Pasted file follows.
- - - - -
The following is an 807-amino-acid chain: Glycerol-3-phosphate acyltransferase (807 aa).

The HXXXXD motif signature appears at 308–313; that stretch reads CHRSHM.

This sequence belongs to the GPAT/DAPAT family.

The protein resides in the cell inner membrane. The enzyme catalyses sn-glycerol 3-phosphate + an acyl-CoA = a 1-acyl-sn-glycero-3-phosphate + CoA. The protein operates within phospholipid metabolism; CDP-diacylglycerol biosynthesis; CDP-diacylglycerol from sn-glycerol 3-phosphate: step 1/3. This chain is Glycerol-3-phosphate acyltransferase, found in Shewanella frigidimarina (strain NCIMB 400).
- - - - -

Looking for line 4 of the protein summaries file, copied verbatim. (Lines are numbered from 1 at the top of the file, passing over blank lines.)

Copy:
The protein resides in the cell inner membrane. The enzyme catalyses sn-glycerol 3-phosphate + an acyl-CoA = a 1-acyl-sn-glycero-3-phosphate + CoA. The protein operates within phospholipid metabolism; CDP-diacylglycerol biosynthesis; CDP-diacylglycerol from sn-glycerol 3-phosphate: step 1/3. This chain is Glycerol-3-phosphate acyltransferase, found in Shewanella frigidimarina (strain NCIMB 400).